She’s scrolling her Facebook feed on the train to work. Cute dog pics. Baby photos. And then another post grabs her, the headline screaming, ‘High likelihood of human civilisation coming to end by 2050.’ She clicks through. Runaway climate change could create a ‘Hothouse Earth’ scenario. Mass die-off in the Amazon. Drought. Wildfires. Famine. More than a billion refugees. She reaches the end of the article, sees the flashing ads for wedding dresses and baby formula. She scrolls back up.
After a few minutes, she turns off the phone and tucks it underneath her pregnant belly. She stares out the train window, and keeps staring for the next 15 minutes, frozen, silent.
She’s a real person — I sat next to this woman on the train a few weeks ago, and I’ve been thinking about her ever since. She was about to bring new life into the world, and had learned it probably won’t have a safe climate for her child.
There’s a lot to this scenario, but I want to home in on a single moment: when she finished reading and put down the phone. This should be the point where information and action intersect, but instead it shows what’s missing in people’s minds when they contemplate climate change. It also hints at where advocates should be focusing their energies.
For many people, climate change has seemed far away in both location and time. The early framing of the issue reinforced this, with pictures of polar bears in the Arctic and messages about saving the planet for ‘future generations’. All distant, all seemingly irrelevant to our daily lives.
Suddenly, the impacts are here and now. We’re facing worsening heatwaves, bushfires and drought in Australia. But what’s most shocking, what’s really waking people up, is that ‘future generations’ means the toddlers tugging on our pant legs right now. That baby in the cot, wide-eyed with curiosity, could face cascading catastrophes in middle age.
And so, for perhaps the first time, the climate crisis seems immediate and urgent. It’s been bumped up the list of everyday concerns, at least for those of us tuned in to this kind of news. (Not everyone, of course, or the election result would have been very different.) For a large proportion of the population, two of the key barriers to communicating climate have been cast aside — the lack of proximity to people’s lives, and the low priority in their internal hierarchy of importance.
But there’s a third barrier, one that hasn’t been solved, and that has become even harder to overcome post-election. It’s the problem of agency. While concern about the climate crisis has been rising, faith in government and democracy has been plummeting. Fewer and fewer people now see government as a solution to any big social issue, let alone the greatest challenge humanity faces. That’s a huge problem because the market will never force a transition to a more sustainable society at the scale or speed required to avoid dangerous climate tipping points.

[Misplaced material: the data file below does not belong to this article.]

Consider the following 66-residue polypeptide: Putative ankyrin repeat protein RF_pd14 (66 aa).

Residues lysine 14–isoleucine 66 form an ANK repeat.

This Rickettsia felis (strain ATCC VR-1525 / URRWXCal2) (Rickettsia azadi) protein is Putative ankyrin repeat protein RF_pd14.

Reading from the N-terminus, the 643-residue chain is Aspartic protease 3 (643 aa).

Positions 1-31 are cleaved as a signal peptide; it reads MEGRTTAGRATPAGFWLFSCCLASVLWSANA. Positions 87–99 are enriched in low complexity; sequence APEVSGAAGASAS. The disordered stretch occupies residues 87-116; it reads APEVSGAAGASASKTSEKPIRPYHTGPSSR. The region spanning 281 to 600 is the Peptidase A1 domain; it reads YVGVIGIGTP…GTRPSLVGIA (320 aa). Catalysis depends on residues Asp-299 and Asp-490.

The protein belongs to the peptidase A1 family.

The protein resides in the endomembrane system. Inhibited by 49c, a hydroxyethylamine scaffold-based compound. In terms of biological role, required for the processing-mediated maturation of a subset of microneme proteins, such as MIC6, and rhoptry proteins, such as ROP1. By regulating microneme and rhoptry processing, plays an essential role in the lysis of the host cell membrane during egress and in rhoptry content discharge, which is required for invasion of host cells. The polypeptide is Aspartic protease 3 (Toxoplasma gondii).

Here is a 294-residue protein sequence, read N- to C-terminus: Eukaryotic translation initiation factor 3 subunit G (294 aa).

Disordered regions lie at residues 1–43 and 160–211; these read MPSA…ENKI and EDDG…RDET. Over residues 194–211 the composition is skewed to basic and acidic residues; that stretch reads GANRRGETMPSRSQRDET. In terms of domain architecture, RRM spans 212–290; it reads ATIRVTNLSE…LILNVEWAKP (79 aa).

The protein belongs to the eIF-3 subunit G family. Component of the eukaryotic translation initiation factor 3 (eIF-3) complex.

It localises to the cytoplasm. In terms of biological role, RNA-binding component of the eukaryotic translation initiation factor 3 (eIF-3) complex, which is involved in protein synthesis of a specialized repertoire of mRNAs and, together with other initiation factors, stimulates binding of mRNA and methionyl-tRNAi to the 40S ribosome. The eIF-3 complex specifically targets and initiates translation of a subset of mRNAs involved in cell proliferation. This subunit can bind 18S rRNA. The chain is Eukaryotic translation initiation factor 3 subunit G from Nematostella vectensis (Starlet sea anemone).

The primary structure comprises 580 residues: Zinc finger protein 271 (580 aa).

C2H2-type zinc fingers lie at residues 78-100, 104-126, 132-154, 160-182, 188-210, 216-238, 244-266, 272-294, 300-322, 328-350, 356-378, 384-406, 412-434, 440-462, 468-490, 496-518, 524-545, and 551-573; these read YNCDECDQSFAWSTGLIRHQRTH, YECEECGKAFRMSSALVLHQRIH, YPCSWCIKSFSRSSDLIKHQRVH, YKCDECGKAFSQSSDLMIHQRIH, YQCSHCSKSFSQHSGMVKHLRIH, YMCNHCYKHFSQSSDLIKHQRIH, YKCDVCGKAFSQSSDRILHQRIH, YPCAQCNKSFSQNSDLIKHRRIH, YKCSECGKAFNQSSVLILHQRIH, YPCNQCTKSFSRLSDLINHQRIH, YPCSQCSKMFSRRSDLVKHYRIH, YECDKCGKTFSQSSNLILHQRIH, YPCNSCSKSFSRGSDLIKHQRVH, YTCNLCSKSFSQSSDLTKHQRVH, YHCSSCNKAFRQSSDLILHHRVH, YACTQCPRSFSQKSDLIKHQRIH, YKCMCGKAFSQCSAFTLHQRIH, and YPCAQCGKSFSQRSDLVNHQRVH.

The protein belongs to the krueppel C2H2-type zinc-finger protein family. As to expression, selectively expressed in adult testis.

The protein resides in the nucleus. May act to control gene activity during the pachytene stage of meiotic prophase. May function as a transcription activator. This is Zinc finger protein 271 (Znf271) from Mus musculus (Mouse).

The moment that pregnant woman put down her phone and stared out the window hints at a lack of agency. She had just learned that civilisation might collapse around her future child. She probably felt a strong emotional response … and yet there seemed nothing for her to do about it.
Even if there was a call to action, would she have believed it? Could she imagine an individual like herself making a difference? These are the real questions to answer. Too often, the solutions to climate change have seemed trivial against the scale of the looming disaster. They’ve been tacked on to the end of frightening films, as if five minutes of wind farm footage can balance out 90 minutes of harrowing predictions. The focus on individual action — all that guilt-mongering about turning off your lights — has also been a distraction from the large-scale structural change required. Finally, the election result has taken away voting for climate action as a credible response, at least in the short term.
People are lacking inspiration and courage. So right now, what we need is a solution as big as the problem we’re trying to solve, and the best idea on the table is a ‘Green New Deal‘ that combines action on climate change with tackling inequality.
There are differing interpretations, but the essence of this idea is an economic stimulus modelled on what was introduced in the United States after the Great Depression. The twist is it invests in the clean energy infrastructure we need to solve the climate crisis.
It’s massive, transformative and speaks to post-election concerns about jobs in regional areas. Plus with another global financial crisis looking like a real possibility, we might finally have a political justification for massive government intervention in the market, undercutting the dominance of neoliberal economics.
Right now, the democratic party in the United States is building up a Green New Deal platform to take to the 2020 election. The lead candidate, former Vice President Jo Biden, has quite a radical plan for such a staunchly capitalist country. Australia needs something similar with a different name because we don’t have the same historical context, and we need a huge movement behind it. A solid proposal has to be on the table before the next economic crisis hits, which could be soon.
If the democrats lose in 2020, or the momentum wanes for another reason, I’m worried the focus will flip from collective action to survival mode. The wealthy will use their resources to save themselves, buying up property for ‘climate bunkers’, and everyone else will bear the brunt of more frequent and ferocious extreme weather events. That’s a terrifying thought for any new mum to contemplate.
Right now, a Green New Deal is the best chance we have to reform our civilisation for the long-term. And it might finally give people a solution they can believe in.